Music Reviews

Metallica: Kill’Em All, The Coronation of Speed Metal (Music Review

 

        This is the coronation of a new era in Heavy Metal, spiked with the bloodshed of fire-breathing bass chords, thumping and smashed-in-your-face guitar vapor, and angry and dizzy drum heads that explode with commanding and refulgent sound. Metallica was transformed, instantly, into a maddening orchestra of destructive acoustics and rebellious, albeit confident lyrics that reintroduced chaos and speed as a splendid and maniacal act of music. This is a rhapsody of the ages, the Metal age of pupilage, attitude, assertion, hard guitar playing and expansion of electric, hard drinking animation theatre. When this album was ushered into the waves of radio and magazine promoting, its sound and magnitude was virgin and largely an unexplored enclave. That was to change.

        With obstinate examples of musical arrangements of character such as the song ‘(Anesthesia)Pulling Teeth/Whiplash’, bassist Cliff Burton reinvented the purpose and possibilities of the Bass Guitar being equally effective as a guitar. The clashing cymbals and energetic drum peddling by drummer Lars Ulrich would also introduce drummers to a flashy and sovereign makeover that would raise the drummer to the pedestal it had lost since the Bonham/Moon era.

        The general theme of this album was bleeding ears and panic with power. The oversized guitar riffs that were contributed by former band member Dave Mustaine would immortalize the band’s sound into the coming years with later works such as Ride the Lightning and Master of Puppets. However, the credit would get bequeathed to new guitarist Kirk Hammet, who would perform and record the sleazy chords and dangerous solos that would mark his undisputed territory in the band. The raw energy and violent authority of this work offer little to a sensitive listener or a mundane musician. On the contrary, it does attract the vibrancy of a proficient guitarist, athletic drummer, and a gothic lyricist. Somehow, astonishingly, the band created the most electric chemistry on a Heavy Metal ever recorded. Metal bands owe much to the existence of whammy bar base, superhero scales and harmonics and James Hetfield’s serious authoritarian singing style.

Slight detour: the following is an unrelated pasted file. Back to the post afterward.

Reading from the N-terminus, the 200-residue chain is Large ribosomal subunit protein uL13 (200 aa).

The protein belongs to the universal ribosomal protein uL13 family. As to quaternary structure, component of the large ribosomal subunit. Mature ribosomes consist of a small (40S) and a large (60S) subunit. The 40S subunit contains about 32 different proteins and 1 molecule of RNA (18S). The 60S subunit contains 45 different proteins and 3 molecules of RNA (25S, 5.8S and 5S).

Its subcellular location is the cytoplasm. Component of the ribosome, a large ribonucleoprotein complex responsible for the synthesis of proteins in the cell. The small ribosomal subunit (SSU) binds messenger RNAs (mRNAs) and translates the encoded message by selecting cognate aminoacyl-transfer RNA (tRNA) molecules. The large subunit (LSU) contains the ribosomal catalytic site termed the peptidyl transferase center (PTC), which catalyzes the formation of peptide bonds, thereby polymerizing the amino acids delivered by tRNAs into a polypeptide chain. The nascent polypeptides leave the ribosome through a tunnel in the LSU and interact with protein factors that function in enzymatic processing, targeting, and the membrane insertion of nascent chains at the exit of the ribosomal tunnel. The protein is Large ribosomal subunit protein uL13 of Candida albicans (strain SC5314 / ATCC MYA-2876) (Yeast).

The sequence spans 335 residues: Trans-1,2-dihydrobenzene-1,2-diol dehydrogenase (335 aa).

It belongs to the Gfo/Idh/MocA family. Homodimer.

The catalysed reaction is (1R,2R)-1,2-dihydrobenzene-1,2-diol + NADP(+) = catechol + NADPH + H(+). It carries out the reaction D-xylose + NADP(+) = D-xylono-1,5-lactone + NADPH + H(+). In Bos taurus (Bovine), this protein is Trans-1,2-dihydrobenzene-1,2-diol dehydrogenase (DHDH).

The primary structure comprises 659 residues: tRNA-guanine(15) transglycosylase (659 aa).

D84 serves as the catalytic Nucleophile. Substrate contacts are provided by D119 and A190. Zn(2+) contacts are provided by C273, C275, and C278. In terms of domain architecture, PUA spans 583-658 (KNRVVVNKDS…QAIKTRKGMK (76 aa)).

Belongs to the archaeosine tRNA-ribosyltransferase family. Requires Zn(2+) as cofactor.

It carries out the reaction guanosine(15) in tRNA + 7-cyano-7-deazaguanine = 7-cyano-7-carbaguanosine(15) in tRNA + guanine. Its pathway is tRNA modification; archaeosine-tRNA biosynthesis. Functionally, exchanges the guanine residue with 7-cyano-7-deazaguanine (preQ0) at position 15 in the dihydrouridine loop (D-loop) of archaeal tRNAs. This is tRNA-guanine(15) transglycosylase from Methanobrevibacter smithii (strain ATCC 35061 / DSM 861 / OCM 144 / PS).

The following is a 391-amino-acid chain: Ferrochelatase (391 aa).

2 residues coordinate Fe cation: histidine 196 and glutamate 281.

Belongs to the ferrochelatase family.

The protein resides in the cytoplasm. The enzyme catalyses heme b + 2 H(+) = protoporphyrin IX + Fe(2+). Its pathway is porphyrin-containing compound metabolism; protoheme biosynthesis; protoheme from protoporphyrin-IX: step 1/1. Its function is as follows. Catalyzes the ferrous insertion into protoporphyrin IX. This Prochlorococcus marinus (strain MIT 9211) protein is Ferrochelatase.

In more extreme examples of energy and intensity, one must listen to “Seek and Destroy”, “The Four Horsemen”, and “Phantom Lord”; however, the most splendid surprise on the album is actually in the opening with “Hit the Lights”. This song becomes the theme of the entire album. It commences of a fading on into grizzled guitar, choppy bass notes, and then unleashes itself into a frenzy of an algorithm, venomous speed blasts of drums and frantic vocals charged by volcanic bass acoustics in an unprecedented display of toxic chaos. The album will then be delivered its climax with ‘Metal Militia.’ This cosmic synthesis of lyricism and macabre seal Metallica’s sepulchral definition that Heavy Metal is the New Order, that leather, chains, spikes and metal cast a forged crown onto the brains of a new wave of rebellious fans and clamorous renegades of musicians and composers that will induct authority and brevity on its new patrons.

        Kill’Em All will celebrate the mutinous of an angry but clever youth. It will dress its listeners with originality and confidence that lacked in previous genres of music. It will dispose of the pretty face in exchange for the supernatural and mischievous. This is the era will Metal is the New Gold; this is the time when the rancid sound of vomiting guitars collide with roaring drums and deafening bass licks that will make mundane Rock Music capitulate into the abyss of rejection and disapproval. Power and Authority are Gods to the allegiance of worshippers and prophets of Loudness and Chaos. Their ride through time will be tameless and regaling, their shows dramatic, and their fans estranged. Metallica’s magnitude and creativity, ironically,  will reinstate the seriousness of musicianship and music recording. The test of time is the burden of the critic.